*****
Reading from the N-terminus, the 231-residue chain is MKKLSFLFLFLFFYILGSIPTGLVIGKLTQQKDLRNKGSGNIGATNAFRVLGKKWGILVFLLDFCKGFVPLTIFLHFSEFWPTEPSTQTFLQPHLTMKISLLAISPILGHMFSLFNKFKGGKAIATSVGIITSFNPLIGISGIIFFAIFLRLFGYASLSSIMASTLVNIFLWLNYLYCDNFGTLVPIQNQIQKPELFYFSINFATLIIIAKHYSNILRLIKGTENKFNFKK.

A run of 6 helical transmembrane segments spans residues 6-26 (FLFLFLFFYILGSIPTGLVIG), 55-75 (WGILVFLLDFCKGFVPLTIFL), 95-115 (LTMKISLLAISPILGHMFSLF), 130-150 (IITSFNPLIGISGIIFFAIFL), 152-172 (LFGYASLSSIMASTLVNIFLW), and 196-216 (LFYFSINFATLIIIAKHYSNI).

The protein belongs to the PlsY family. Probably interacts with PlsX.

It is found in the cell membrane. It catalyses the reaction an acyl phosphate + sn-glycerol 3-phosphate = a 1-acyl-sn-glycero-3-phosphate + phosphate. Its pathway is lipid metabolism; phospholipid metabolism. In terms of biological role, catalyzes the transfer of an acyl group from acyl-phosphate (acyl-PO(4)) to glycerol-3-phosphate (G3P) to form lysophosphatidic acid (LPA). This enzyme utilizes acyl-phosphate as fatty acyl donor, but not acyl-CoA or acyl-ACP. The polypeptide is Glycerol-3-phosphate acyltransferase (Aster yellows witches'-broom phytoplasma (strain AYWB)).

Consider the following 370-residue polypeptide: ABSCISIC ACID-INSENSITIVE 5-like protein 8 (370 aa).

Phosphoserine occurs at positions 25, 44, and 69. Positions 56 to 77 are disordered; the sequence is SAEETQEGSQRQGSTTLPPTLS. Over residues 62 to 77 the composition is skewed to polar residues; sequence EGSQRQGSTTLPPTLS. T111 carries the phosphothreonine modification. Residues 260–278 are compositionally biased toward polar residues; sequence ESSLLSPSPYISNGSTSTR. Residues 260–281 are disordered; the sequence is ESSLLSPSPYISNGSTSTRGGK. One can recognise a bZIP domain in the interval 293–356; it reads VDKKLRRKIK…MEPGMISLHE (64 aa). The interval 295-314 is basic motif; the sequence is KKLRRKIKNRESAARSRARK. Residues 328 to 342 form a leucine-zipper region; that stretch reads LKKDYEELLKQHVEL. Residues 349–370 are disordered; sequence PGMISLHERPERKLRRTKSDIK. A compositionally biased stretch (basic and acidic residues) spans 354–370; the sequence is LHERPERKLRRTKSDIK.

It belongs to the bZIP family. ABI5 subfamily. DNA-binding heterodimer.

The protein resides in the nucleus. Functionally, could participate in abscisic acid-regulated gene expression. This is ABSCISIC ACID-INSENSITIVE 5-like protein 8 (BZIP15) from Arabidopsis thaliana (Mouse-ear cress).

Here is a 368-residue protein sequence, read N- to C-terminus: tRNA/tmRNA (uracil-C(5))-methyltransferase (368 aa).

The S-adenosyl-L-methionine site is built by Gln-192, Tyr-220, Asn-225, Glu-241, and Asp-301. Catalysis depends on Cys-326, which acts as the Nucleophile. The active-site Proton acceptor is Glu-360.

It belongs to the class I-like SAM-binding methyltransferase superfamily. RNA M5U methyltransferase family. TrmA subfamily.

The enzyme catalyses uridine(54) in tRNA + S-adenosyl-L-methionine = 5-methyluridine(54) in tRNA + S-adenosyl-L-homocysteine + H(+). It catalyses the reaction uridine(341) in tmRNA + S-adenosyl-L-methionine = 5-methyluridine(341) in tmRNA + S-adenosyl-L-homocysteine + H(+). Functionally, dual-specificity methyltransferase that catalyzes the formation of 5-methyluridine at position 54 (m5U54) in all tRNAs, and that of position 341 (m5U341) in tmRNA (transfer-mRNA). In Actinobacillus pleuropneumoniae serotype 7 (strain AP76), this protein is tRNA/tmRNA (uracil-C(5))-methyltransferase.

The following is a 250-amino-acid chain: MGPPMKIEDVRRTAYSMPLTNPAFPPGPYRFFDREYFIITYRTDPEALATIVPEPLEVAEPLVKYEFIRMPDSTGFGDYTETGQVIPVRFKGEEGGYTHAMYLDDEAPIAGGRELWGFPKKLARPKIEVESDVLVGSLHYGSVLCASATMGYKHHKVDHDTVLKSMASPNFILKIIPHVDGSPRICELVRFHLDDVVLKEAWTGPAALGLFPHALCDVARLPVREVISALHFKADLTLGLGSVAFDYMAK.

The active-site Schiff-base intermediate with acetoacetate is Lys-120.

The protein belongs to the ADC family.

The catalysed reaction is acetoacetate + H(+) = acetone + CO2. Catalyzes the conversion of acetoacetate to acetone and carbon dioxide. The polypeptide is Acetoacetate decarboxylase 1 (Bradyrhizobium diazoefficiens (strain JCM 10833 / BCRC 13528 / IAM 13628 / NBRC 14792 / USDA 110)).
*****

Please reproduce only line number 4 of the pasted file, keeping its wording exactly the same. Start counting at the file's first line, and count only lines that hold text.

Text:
It is found in the cell membrane. It catalyses the reaction an acyl phosphate + sn-glycerol 3-phosphate = a 1-acyl-sn-glycero-3-phosphate + phosphate. Its pathway is lipid metabolism; phospholipid metabolism. In terms of biological role, catalyzes the transfer of an acyl group from acyl-phosphate (acyl-PO(4)) to glycerol-3-phosphate (G3P) to form lysophosphatidic acid (LPA). This enzyme utilizes acyl-phosphate as fatty acyl donor, but not acyl-CoA or acyl-ACP. The polypeptide is Glycerol-3-phosphate acyltransferase (Aster yellows witches'-broom phytoplasma (strain AYWB)).